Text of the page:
I'm definitely doing it again in the future, and I highly recommend doing it for yourself. Whether you do a drawing a day or a week, whether it's a complicated or a simple one, whether you've drawn all your life or absolutely never tried it, whether you display it on your Instagram or on your fridge, it doesn't matter; the whole thing is just a love letter to Fuck Yeah Make Stuff. You can also do the same thing with photography, poetry, calligraphy, music, anything you want! The Internet is full of sub-trends (I chose Artober as mine, but kept the Inktober prompts) and the only limit is your imagination and what you want to work on.

Here are three entries I consider my best ones, but you can also see the rest on my Instagram as a permanent story ("Artober 21"). There you can really see the learning curve as I gradually found my style and tools.

Oh look! Too much text again! Who would have thought.

Day 9 - Pressure

Day 27 - Spark

Day 26 - Connect


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Seconded, and I'd also like to congratulate you on making the best case for wanting to have kids.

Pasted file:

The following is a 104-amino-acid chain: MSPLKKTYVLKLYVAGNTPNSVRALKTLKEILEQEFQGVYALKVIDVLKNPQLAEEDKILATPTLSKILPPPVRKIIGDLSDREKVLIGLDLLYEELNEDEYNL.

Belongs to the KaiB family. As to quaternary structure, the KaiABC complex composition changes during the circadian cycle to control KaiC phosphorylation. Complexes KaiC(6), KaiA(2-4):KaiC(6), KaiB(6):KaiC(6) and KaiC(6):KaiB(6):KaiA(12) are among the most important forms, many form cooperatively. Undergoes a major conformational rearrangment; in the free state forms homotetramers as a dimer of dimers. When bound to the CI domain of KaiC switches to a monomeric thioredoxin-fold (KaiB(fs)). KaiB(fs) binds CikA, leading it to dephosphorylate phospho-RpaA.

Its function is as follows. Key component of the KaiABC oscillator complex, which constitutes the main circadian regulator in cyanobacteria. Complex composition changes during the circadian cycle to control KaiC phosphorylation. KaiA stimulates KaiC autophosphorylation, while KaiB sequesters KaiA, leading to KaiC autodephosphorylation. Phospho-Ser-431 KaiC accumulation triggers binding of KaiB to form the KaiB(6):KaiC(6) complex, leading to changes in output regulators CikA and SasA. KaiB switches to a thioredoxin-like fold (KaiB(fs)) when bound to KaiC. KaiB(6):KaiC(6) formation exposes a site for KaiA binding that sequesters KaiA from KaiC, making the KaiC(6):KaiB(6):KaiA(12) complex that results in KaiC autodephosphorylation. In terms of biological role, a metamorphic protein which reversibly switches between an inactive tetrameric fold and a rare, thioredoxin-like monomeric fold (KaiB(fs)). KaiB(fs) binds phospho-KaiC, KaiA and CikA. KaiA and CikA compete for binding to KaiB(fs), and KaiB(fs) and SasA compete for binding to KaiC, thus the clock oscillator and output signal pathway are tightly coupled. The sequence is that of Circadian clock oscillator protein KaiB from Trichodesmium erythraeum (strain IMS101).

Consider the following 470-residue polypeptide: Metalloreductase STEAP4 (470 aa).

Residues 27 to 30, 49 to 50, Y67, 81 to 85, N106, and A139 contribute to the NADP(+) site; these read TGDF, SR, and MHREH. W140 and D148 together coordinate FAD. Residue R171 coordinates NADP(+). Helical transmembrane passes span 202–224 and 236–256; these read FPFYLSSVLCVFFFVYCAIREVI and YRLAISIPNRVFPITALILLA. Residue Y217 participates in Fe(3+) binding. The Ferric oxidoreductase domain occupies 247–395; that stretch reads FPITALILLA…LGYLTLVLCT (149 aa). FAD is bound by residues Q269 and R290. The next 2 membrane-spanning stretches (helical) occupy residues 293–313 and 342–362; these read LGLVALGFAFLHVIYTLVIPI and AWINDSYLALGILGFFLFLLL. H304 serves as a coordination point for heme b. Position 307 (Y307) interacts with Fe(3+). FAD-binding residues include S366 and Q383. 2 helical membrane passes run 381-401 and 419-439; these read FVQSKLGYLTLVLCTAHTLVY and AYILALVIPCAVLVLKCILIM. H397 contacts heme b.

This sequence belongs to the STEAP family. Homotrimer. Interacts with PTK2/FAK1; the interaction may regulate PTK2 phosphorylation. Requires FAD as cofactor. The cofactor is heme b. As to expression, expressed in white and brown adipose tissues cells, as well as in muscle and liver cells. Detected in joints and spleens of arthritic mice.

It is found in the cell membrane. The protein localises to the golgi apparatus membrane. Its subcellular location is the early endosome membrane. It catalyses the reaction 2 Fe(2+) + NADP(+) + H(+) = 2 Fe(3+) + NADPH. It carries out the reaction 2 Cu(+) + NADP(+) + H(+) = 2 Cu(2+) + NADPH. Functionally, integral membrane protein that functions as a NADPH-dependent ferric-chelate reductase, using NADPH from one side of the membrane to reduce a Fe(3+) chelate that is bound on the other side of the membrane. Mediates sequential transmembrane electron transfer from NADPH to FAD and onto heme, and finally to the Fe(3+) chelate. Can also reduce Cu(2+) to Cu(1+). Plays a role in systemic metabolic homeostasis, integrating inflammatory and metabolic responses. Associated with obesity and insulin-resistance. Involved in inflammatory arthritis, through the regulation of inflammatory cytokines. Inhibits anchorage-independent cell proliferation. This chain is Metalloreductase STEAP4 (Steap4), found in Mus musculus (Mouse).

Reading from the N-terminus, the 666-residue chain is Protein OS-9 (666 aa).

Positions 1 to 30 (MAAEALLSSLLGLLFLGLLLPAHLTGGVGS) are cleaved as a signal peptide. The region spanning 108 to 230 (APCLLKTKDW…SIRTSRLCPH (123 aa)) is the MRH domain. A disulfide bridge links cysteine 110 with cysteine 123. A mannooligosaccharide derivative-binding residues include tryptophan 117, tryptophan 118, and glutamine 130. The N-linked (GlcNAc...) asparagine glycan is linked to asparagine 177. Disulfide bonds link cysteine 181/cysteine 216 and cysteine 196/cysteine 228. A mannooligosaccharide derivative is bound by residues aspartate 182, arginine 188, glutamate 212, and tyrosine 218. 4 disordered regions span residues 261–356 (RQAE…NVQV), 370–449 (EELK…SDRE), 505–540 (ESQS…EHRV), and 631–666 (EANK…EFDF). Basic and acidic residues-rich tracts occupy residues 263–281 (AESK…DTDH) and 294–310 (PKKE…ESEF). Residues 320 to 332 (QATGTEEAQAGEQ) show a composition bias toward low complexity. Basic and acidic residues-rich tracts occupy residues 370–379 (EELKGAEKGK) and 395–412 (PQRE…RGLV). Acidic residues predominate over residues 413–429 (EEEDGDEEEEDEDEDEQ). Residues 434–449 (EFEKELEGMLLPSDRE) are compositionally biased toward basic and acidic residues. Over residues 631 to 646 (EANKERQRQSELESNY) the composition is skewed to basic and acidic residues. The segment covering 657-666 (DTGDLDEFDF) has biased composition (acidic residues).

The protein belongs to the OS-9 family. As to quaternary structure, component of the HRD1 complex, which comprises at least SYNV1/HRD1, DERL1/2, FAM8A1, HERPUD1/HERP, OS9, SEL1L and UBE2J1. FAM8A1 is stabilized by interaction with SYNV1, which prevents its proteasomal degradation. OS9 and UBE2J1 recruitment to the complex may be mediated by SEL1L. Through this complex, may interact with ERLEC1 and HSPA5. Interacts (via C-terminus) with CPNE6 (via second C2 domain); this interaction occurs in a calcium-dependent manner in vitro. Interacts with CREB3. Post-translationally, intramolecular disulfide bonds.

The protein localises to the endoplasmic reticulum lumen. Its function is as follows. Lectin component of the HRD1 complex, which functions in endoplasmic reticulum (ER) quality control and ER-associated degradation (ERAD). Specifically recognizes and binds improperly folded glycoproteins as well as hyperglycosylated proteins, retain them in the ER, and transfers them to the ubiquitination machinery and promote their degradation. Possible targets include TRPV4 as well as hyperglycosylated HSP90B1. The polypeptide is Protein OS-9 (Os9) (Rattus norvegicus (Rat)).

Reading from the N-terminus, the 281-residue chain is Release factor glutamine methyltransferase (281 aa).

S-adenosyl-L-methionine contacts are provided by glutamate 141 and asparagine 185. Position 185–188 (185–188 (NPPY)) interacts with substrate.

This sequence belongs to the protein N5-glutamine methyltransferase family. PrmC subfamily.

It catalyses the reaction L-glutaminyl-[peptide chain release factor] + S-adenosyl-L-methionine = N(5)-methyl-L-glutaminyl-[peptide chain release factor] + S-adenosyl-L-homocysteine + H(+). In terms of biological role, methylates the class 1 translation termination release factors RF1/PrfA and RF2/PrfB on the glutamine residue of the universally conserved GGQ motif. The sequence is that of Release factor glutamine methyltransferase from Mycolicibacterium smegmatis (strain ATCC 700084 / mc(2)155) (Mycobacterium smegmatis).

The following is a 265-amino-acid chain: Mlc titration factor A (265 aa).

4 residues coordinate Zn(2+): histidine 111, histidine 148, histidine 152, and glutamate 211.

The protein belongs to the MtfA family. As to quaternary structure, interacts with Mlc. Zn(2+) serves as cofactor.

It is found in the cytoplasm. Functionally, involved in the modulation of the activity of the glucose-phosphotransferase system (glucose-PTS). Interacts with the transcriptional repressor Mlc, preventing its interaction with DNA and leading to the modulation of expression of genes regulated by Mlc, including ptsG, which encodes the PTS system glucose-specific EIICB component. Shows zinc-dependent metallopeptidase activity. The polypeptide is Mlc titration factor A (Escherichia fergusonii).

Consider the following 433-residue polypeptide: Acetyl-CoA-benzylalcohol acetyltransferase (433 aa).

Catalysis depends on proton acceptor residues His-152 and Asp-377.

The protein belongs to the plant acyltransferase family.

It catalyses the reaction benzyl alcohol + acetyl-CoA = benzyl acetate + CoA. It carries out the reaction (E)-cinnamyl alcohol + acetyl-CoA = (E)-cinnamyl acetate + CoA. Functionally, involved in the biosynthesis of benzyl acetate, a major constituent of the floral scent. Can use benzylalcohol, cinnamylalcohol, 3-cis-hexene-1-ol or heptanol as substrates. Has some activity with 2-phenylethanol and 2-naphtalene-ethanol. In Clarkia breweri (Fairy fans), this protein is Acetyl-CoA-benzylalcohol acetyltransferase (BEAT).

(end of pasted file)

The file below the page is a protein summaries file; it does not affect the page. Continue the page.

What an incredible piece of text.


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This one hit home at times. Oof.

Not to sound like I know what you've gone through - who does, that's the point, right, but there's an absurd thing here, we can be a multitude feeling alone.

Also, fuck faking its and shut the fuck up Beethovens, I'd gladly have you and your piano in my living room.


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I feel like being the first to respond here, I should tread lightly. I can already sense there is a solemn stillness about this particular place in the forum, one we've seldom encountered in the past, one akin to the learning of Mike's accident, or Invid's passing. One that transcends this forum, and binds us all together for our future, whatever it may be. This place should statistically have been dead for years but it goes on, never quite sure what it is and not caring one bit about it. It's just here. In a little more than a month I'll be celebrating my ten years of first registering here. I've marked it in my agenda, with a notification. Anyway, I'll be writing more about what this community keeps meaning to me on December 5th. This is not about me right now.

I'm writing all this because I need you to know that I love you deeply and while I would never have asked anything, because it's an unspoken contract of true friendship that one needn't explain themselves about disappearing for months on end, and saying hi whenever the stars have aligned enough for one to feel good enough about saying hi is sufficient, I for one feel humbled and privileged that you would tell us your story.